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Millennials ruin this. Millennials ruin that. Things aren’t the way they used to be. We’re all doomed. Blah, blah, blah, and so on. There’s no shortage of generational complaining in this modern age of the internet and there’s no need to cover what we’ll ruin next because per reports, we’ve already ruined everything. I too am sick of the words “ruin” and “millennials,” but when The New York Times comes a-knockin’ with some of their trademark punchable journalism, you know I’m popping up from the couch and answering that door immediately.
This week’s New York Times Weddings exposé, I Married a Millennial. I Married a Gen Xer. Now What?, holds no punches in portraying us all as completely and utter pieces of shit. And yeah, we probably deserve it.
As always, the original column can (sadly) be found in quotes below.
I Married a Millennial. I Married a Gen Xer. Now What?
Uh, I can think of one strategy here. Maybe pump the brakes on the whole marriage thing for a bit. It’s not for everyone.
Katie Lowsley-Williams, a 30-year-old yoga instructor living on Manhattan’s Upper East Side, likes listening to the Chainsmokers and Bon Iver. Her husband, Daniel Lopp, 47, who works for a hedge fund, prefers the Who and the Grateful Dead.
There aren’t many times I read these New York Times wedding columns and immediately think, “Yep, time to write.” This, however, was one of them. Just so much to dissect from these two sentences.
My first question being, “How can a 30-year-old yoga instructor live on the Upper East Side?” It was only after I read the second sentence that it hit me like a ton of designer bricks of soap from Glossier — yep, it’s because she married into money. The second question being, “How is this guy such a numbskull that he doesn’t realize what she’s doing?” Oh, right, because he just wants a hot yoga instructor by his side. All makes sense.
In their three years of marriage, they’ve come to expect other differences, too: She doesn’t get tired until around midnight; he usually calls it a night before 9. And while Ms. Lowsley-Williams likes to text and check her Instagram feed on her cellphone while doing just about everything, Mr. Lopp has no trouble putting his phone away.
I don’t want to speak too soon, but this might be the least self-aware feature in the history of The New York Times. Okay, okay, it’s not the *least* self-aware. That crown is still held by those hipsters from The Sound of Music family.
She likes to incessantly check her likes and he likes to go to bed at nine? Uh, yeah, maybe that’s because there’s a seventeen-year age difference and she’s trying to stack followers to justify her career choice. This guy graduated high school in 1989, which means nothing to her other than being a Taylor Swift album. I mean, she was legitimately born in 1988 while he was applying to Yale and Penn in between listening to Morrissey and Cheap Trick.
“If I don’t have a screen next to me, I get antsy,” Ms. Lowsley-Williams said. “I always need to be doing something else — I can’t even watch a movie, and it drives him crazy.”
Oh my God, Katie, stop. Please stop. As a 31-year-old millennial piece of shit, I can whole-heartedly say that you’re not just making yourself look bad but you’re making all of us look bad. Want to know why it drives him crazy? Because he just paid $5.99 on iTunes for a new release and you’re over there on your back laughing at Fuck Jerry memes rather than paying attention to a movie he didn’t want to watch in the first place.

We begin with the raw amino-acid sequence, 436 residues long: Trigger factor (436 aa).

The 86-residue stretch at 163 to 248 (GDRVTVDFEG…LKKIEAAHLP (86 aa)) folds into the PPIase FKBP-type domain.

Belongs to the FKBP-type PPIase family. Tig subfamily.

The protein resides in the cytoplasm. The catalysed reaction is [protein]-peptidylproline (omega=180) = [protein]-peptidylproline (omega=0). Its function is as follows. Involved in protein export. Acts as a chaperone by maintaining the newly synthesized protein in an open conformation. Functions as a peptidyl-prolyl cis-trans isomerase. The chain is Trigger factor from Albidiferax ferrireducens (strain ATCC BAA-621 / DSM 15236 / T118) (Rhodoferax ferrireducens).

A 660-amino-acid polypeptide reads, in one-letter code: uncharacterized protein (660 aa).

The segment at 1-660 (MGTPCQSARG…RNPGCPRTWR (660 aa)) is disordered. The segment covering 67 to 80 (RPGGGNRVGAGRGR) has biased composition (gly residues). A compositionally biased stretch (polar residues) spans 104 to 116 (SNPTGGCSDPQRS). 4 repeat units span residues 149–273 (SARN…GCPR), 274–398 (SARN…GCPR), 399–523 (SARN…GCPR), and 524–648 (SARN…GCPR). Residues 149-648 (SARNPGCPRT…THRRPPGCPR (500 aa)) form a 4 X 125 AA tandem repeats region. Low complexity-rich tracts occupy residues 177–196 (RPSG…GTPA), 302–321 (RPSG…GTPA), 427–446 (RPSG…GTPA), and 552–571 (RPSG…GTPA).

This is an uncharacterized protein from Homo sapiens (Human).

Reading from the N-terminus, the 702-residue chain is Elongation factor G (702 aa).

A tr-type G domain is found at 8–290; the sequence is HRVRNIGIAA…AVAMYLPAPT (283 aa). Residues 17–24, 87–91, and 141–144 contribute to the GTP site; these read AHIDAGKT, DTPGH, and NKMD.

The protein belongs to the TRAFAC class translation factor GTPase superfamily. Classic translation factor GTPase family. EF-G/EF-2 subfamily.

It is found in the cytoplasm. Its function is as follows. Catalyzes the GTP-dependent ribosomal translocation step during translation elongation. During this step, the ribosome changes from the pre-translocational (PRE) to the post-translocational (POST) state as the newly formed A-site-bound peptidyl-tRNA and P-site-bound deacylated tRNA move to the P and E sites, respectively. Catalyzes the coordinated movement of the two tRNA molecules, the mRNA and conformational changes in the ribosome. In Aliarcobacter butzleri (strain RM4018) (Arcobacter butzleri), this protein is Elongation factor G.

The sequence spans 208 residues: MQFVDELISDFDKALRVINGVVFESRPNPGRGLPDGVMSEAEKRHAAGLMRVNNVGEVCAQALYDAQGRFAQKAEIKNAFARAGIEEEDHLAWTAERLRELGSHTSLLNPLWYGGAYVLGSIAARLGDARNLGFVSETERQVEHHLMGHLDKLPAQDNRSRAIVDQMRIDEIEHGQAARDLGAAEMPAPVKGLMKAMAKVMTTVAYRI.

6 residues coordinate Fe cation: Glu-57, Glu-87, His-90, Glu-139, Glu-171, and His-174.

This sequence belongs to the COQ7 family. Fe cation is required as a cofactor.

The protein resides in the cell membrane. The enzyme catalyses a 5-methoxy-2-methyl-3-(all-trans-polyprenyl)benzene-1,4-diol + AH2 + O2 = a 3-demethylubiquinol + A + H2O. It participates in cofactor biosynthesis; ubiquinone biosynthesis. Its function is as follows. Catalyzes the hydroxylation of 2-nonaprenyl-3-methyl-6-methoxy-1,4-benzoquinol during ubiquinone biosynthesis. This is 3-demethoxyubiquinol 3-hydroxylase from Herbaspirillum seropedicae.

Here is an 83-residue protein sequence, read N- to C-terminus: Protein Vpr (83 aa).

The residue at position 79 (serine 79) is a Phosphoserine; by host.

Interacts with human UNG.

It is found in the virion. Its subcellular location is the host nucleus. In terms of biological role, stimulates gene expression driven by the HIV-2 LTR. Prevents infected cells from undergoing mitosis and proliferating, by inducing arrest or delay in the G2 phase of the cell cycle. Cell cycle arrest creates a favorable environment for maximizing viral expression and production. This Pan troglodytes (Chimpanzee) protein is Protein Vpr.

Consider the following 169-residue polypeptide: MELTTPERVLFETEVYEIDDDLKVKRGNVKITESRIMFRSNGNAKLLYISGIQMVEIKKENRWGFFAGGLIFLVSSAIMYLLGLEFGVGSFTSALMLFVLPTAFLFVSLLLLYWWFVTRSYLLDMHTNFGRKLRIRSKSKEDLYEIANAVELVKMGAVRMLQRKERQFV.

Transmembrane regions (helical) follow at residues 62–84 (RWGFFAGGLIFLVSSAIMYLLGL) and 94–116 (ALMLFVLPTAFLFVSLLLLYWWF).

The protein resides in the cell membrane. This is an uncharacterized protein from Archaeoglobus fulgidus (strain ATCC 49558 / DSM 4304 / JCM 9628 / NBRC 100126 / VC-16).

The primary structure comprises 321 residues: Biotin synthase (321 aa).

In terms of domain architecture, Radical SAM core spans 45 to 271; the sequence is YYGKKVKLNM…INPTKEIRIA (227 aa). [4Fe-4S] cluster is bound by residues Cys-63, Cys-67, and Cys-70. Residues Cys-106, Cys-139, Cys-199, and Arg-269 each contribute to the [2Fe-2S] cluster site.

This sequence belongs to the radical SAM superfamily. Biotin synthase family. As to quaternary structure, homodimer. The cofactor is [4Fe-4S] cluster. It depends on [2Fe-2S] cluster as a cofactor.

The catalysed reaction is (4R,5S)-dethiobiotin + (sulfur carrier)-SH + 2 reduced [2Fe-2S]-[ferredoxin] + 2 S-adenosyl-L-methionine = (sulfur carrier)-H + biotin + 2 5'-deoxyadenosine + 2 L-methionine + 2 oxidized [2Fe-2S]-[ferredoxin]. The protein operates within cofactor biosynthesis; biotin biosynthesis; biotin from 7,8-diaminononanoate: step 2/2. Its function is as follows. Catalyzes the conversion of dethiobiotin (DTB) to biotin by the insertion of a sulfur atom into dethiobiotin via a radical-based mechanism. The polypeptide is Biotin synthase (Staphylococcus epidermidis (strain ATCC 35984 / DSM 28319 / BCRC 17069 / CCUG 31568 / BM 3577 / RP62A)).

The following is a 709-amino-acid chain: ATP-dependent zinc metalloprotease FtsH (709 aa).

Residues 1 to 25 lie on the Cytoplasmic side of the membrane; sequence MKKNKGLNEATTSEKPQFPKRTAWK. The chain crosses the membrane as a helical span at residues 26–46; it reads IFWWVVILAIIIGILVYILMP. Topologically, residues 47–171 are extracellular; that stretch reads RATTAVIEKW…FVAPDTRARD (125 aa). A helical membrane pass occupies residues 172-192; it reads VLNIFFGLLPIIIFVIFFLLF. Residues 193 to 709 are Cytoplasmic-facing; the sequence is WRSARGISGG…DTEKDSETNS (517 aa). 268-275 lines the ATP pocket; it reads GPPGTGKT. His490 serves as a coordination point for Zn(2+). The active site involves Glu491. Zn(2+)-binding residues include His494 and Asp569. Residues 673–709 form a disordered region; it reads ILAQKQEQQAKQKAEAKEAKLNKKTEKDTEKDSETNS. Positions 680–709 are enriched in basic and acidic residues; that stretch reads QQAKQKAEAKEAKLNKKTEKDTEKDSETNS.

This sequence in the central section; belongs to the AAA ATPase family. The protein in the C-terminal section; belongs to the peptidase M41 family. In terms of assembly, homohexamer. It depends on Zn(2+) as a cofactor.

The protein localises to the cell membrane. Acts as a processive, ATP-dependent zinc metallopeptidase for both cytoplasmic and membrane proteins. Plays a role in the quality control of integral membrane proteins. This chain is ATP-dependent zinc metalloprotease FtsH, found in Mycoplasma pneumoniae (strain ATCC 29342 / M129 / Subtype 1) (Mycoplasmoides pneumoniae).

No matter what generation you’re from, there’s a good chance you’ve been distracted by your smartphone. But while Generation X — those like Mr. Lopp who are born from 1965 to 1980, and ages 38 to 53 — could count Atari as a big technological moment of their time, millennials were deeply immersed in technology from a young age. Generally born between 1981 and 1996, or 22 to 37, millennials grew up texting and sending email. Social media defined their teenage years. And the selfie? They perfected it.
Way to completely diminish the technological advances of our generation. Perfecting the selfie. Great look. I guess that makes sense considering the reason The Chainsmokers (again, her favorite “band”) got famous in the first place was because of a song called “Selfie,” but still. Steve Jobs is rolling in his cryogenic freeze chamber.
So it’s not too surprising that when a millennial marries a member of Gen X or even someone older, their age difference can stir up some funny (and maybe frustrating) intergenerational drama. (Of course, there are plenty of older spouses who are just as obsessed about their phones and social media, and younger people who eschew Facebook or Twitter.)
Not surprising? Yeah, understatement of the new millennium. He’s probably asking her for lessons on how to copy and paste files to new folders on his iMac and she’s sighing with frustration because she’d rather be liking photos of acai bowls on her discover feed. She’s watched The Wolf of Wall Street; this guy lived it. He thought he signed up for a stay-at-home wife and now he has to deal with her burying her face into her phone 99.9 percent of the time.
Text or Pick Up the Phone?
Kathleen Johnston, who is 32 and a development officer for Cornell University, says she often checks her “millennial tech habits at the door” when she’s with the family or friends of her husband, Neal Johnston, 44, an owner of a flour mill in Ithaca, N.Y.
Okay, finally some reprieve. Kathleen, please please save us from ourselves (and from the wildfire that Katie started in the beginning of this column).
Ms. Johnston, who goes by the name Kaki, says she doesn’t want to be considered rude and be “one of those millennials who is always on their phone.” Yet when she and her husband are alone — when her stepdaughter is asleep and she’s finally winding down after a long day of work and commitments on two local nonprofit boards — she will sometimes pick up her smartphone. Mr. Johnston will then encourage her to put it down. She often obliges.
I get the feeling that “Kaki” read some Cosmo columns and listened to a Goop podcast that encouraged her to put her phone down. She’s definitely misrepresenting the situation here because — unlike Katie — she understands that she’s being INTERVIEWED BY THE NEW YORK TIMES AND DOESN’T WANT TO COME OFF AS A VAPID MILLENNIAL.